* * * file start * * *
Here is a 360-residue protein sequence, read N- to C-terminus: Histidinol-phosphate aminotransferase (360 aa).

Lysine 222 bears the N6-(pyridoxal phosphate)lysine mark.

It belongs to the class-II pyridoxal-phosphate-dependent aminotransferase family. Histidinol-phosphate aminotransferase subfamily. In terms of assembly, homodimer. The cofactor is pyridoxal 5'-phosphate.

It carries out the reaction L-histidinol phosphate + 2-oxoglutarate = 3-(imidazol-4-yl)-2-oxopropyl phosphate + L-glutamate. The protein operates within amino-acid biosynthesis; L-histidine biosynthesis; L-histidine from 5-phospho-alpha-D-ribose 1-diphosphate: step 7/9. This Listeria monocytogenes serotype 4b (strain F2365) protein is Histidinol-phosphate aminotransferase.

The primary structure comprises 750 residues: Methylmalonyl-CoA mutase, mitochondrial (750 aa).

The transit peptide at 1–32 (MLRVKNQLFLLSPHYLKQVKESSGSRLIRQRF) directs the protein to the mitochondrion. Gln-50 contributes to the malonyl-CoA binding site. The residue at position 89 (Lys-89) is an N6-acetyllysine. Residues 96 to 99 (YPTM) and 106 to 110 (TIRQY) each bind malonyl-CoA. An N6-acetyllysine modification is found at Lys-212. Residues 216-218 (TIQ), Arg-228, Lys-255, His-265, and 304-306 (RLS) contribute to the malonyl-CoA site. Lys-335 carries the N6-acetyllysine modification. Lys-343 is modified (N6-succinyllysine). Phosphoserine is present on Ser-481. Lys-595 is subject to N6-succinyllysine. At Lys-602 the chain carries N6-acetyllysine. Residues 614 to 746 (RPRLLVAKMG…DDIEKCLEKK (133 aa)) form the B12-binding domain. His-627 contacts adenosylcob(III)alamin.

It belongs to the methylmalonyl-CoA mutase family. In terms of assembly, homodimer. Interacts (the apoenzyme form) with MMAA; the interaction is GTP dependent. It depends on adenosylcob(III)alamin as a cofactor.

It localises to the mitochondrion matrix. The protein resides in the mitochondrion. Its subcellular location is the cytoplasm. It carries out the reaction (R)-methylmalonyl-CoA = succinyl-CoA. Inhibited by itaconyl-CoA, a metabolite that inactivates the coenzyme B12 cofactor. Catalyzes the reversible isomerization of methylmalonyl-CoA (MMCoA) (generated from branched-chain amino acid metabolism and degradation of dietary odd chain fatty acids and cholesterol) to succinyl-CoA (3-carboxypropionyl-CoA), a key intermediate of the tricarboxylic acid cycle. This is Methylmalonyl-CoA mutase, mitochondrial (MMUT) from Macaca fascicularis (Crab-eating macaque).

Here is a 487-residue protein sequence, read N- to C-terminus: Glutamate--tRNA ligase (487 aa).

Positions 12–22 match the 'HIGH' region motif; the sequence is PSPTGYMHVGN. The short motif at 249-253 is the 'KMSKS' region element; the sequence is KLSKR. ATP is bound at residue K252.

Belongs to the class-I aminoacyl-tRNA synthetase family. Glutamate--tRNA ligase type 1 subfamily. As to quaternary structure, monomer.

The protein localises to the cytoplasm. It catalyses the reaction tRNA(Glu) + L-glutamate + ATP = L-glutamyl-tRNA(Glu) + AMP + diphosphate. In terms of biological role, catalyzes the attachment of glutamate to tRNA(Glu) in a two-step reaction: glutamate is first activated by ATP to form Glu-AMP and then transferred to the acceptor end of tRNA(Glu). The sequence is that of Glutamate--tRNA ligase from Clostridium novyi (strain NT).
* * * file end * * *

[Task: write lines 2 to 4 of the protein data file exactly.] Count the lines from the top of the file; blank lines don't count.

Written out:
Lysine 222 bears the N6-(pyridoxal phosphate)lysine mark.

It belongs to the class-II pyridoxal-phosphate-dependent aminotransferase family. Histidinol-phosphate aminotransferase subfamily. In terms of assembly, homodimer. The cofactor is pyridoxal 5'-phosphate.

It carries out the reaction L-histidinol phosphate + 2-oxoglutarate = 3-(imidazol-4-yl)-2-oxopropyl phosphate + L-glutamate. The protein operates within amino-acid biosynthesis; L-histidine biosynthesis; L-histidine from 5-phospho-alpha-D-ribose 1-diphosphate: step 7/9. This Listeria monocytogenes serotype 4b (strain F2365) protein is Histidinol-phosphate aminotransferase.